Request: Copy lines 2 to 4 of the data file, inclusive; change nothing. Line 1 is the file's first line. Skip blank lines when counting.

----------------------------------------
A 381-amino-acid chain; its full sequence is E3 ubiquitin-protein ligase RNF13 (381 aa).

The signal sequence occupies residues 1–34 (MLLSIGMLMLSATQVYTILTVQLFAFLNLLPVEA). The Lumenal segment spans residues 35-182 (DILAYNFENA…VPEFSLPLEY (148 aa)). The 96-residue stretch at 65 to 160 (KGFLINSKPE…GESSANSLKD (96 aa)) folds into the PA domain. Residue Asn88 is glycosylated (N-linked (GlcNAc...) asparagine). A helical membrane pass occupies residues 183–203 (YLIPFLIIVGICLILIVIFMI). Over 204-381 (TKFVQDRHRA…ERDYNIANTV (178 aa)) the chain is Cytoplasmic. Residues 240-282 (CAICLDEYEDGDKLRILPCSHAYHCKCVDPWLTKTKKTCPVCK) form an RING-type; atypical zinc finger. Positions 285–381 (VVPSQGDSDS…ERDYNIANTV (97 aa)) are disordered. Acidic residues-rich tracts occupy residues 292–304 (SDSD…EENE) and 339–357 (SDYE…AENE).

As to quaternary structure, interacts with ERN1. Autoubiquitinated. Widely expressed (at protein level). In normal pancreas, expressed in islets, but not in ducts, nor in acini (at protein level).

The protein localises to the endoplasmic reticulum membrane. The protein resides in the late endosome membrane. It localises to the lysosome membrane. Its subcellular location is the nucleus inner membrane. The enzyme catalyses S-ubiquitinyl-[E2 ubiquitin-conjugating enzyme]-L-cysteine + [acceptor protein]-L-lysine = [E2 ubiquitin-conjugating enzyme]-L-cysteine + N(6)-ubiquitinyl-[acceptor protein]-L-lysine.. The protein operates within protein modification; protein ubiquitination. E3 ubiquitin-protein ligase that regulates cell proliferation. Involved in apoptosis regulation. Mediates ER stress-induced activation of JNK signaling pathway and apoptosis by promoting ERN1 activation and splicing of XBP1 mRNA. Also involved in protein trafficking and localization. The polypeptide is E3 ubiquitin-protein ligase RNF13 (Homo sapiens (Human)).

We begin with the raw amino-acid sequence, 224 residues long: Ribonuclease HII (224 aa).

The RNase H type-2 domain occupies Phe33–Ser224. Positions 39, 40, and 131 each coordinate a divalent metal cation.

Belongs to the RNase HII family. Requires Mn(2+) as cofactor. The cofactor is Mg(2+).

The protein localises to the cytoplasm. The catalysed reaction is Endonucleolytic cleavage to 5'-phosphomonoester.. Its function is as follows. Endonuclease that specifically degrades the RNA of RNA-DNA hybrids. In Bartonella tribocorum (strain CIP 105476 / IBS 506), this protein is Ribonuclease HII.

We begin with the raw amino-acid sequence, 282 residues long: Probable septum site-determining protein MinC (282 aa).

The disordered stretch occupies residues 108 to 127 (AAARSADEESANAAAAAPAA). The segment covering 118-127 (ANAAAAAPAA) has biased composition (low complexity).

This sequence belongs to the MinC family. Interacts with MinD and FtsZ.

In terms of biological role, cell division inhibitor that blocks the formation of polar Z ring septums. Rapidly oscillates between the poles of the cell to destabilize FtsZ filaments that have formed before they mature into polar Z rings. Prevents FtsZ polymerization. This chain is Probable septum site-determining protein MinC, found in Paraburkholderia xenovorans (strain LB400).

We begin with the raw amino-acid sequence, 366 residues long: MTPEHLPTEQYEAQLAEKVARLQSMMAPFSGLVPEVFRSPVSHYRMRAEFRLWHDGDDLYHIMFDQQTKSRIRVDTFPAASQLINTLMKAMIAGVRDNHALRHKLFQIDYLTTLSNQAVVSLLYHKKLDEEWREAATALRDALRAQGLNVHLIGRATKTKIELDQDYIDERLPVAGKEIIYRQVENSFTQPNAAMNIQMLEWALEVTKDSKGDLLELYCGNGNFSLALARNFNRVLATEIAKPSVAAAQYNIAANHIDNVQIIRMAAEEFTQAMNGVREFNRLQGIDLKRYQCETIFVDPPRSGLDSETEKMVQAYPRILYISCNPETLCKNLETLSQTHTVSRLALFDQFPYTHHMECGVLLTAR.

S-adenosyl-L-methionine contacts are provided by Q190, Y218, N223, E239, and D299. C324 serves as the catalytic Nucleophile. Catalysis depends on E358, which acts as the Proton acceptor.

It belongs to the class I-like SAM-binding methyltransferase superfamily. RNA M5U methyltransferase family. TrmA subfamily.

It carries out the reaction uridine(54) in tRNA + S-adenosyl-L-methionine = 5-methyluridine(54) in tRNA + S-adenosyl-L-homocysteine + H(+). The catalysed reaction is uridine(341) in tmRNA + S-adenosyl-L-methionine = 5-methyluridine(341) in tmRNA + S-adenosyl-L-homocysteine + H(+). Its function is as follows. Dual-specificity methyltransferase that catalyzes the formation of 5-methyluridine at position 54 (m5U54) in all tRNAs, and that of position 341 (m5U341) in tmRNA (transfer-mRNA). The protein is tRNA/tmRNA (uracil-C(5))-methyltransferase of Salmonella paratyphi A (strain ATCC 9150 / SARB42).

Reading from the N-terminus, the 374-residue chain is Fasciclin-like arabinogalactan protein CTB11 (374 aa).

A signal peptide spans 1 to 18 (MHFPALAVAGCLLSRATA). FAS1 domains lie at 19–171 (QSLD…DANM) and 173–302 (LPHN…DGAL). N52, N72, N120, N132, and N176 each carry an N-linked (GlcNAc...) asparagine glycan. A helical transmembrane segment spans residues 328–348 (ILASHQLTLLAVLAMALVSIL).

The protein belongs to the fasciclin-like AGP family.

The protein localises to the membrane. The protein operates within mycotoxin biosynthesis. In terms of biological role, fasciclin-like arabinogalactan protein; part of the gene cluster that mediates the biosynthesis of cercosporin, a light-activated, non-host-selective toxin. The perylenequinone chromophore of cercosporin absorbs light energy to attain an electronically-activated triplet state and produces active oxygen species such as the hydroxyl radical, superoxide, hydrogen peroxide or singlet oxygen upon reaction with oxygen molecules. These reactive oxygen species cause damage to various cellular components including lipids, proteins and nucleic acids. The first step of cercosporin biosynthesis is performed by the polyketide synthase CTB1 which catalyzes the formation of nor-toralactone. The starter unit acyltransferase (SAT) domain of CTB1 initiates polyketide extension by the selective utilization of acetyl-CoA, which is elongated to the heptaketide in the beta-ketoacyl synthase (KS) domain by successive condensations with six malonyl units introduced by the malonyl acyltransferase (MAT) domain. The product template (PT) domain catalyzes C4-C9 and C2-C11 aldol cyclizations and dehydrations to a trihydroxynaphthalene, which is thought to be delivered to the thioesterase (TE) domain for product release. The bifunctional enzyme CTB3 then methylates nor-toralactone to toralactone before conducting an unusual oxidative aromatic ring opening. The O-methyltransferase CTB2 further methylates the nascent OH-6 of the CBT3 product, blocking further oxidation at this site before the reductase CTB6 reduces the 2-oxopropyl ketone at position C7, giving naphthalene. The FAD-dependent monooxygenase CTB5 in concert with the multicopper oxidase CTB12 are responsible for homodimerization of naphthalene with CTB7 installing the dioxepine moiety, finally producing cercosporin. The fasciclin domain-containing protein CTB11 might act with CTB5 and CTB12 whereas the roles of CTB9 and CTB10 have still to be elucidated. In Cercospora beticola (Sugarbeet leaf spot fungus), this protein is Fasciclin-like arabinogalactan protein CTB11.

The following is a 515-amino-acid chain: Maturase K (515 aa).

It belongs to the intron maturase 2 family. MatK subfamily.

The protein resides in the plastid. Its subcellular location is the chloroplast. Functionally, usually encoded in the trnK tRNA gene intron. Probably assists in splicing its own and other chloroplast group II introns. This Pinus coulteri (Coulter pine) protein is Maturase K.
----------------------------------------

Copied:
The signal sequence occupies residues 1–34 (MLLSIGMLMLSATQVYTILTVQLFAFLNLLPVEA). The Lumenal segment spans residues 35-182 (DILAYNFENA…VPEFSLPLEY (148 aa)). The 96-residue stretch at 65 to 160 (KGFLINSKPE…GESSANSLKD (96 aa)) folds into the PA domain. Residue Asn88 is glycosylated (N-linked (GlcNAc...) asparagine). A helical membrane pass occupies residues 183–203 (YLIPFLIIVGICLILIVIFMI). Over 204-381 (TKFVQDRHRA…ERDYNIANTV (178 aa)) the chain is Cytoplasmic. Residues 240-282 (CAICLDEYEDGDKLRILPCSHAYHCKCVDPWLTKTKKTCPVCK) form an RING-type; atypical zinc finger. Positions 285–381 (VVPSQGDSDS…ERDYNIANTV (97 aa)) are disordered. Acidic residues-rich tracts occupy residues 292–304 (SDSD…EENE) and 339–357 (SDYE…AENE).

As to quaternary structure, interacts with ERN1. Autoubiquitinated. Widely expressed (at protein level). In normal pancreas, expressed in islets, but not in ducts, nor in acini (at protein level).

The protein localises to the endoplasmic reticulum membrane. The protein resides in the late endosome membrane. It localises to the lysosome membrane. Its subcellular location is the nucleus inner membrane. The enzyme catalyses S-ubiquitinyl-[E2 ubiquitin-conjugating enzyme]-L-cysteine + [acceptor protein]-L-lysine = [E2 ubiquitin-conjugating enzyme]-L-cysteine + N(6)-ubiquitinyl-[acceptor protein]-L-lysine.. The protein operates within protein modification; protein ubiquitination. E3 ubiquitin-protein ligase that regulates cell proliferation. Involved in apoptosis regulation. Mediates ER stress-induced activation of JNK signaling pathway and apoptosis by promoting ERN1 activation and splicing of XBP1 mRNA. Also involved in protein trafficking and localization. The polypeptide is E3 ubiquitin-protein ligase RNF13 (Homo sapiens (Human)).